They're far from alone. A simple Google search brings up images of plenty naked celebrities: Kim Kardashian, Gigi Hadid, John Legend, Kim Kardashian, Miley Cyrus, Amber Rose, and Kim Kardashian again, all sans clothes, courtesy of the stars’ social media accounts. They’ve all stripped to next-to-nothing and shared the sexy shots with their millions of followers.
Then there are the pregnant naked celebrity selfies, which pretty much every self-respecting knocked up actress/musician/reality TV star offers up. Along with shots of their over-the-top baby showers (“why yes, that is a cupcake fountain”) and squiggly ultrasound pics, the boobs’n’bottom shot of the mum-to-be has become a social media staple. (And why not? An artful nude bump shot posted to Instagram offers a lot more control and positive PR than a pap shot taken down at the local supermarket.)
And yet men's nudity remains far less politicised than women's naked bodies. When Justin Bieber and Orlando Bloom strip down there are no frenzied think pieces about the male body and the public gaze, just jokes and plenty of googling. (Or maybe that's just our office).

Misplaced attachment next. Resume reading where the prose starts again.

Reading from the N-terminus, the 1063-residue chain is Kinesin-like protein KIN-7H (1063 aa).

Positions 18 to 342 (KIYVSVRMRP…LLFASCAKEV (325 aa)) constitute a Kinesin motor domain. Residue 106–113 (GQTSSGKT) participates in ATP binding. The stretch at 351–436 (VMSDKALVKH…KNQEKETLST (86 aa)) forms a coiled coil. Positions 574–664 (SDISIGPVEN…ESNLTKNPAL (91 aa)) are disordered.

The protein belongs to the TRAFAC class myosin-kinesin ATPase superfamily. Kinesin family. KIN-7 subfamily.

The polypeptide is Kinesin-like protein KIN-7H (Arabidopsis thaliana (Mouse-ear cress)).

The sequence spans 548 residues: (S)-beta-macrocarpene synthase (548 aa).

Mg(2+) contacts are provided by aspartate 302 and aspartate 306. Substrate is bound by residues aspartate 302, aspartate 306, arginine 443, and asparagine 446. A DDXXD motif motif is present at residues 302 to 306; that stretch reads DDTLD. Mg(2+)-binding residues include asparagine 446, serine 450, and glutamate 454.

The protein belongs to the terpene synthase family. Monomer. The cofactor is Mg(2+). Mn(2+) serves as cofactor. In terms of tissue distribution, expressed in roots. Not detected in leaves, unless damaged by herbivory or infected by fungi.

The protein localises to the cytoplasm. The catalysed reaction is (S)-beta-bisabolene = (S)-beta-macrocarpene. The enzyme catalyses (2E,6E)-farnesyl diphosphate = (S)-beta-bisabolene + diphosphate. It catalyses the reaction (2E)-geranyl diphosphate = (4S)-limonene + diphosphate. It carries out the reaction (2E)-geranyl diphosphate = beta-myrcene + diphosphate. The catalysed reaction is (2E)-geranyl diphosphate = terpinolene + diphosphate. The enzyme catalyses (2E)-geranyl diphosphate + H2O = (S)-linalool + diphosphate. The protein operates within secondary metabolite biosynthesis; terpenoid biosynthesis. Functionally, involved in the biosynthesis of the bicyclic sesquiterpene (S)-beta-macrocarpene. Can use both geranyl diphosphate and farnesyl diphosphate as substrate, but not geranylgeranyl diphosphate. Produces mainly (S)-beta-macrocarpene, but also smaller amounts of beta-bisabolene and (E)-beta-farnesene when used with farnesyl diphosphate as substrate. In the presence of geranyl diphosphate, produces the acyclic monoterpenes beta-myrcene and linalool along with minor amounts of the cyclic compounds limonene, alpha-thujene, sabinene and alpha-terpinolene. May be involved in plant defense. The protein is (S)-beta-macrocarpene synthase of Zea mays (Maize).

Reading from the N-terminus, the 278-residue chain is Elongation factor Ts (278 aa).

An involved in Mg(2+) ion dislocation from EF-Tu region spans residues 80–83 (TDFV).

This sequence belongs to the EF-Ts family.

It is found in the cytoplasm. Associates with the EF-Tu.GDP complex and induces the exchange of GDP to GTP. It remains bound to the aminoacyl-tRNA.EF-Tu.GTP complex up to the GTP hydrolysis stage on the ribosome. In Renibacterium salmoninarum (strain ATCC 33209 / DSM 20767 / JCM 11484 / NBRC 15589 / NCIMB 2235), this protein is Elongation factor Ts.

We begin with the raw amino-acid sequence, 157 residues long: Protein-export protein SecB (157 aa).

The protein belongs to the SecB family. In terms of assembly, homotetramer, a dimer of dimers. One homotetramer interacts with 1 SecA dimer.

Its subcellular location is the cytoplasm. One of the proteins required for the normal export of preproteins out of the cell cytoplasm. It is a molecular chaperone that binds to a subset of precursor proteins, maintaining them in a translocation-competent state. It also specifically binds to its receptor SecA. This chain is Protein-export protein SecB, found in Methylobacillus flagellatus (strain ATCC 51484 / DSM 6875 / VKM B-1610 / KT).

It’s easy to understand why all these celebs - men and women - are getting their junk out – it gets them headlines and clicks and likes and shares. (Particularly, in the case of some, ahem, actors experiencing a career dip.)
However, with each revelation of curves and skin, the shock value diminishes. The headline font gets smaller. The coverage is less shock and awe and more 'ho hum, another bum'.
All of which sets a dangerous precedent. Because - for people for who crave attention - the challenge to really shock the Internet gets that much harder. We now face the prospect that it's more a question of when, not if, a celebrity decides to offer up a shot with the sort of view only their gynaecologist should see.
Maybe the most shocking next step would be, gasp, a celeb keeping their clothes on for an extended period of time.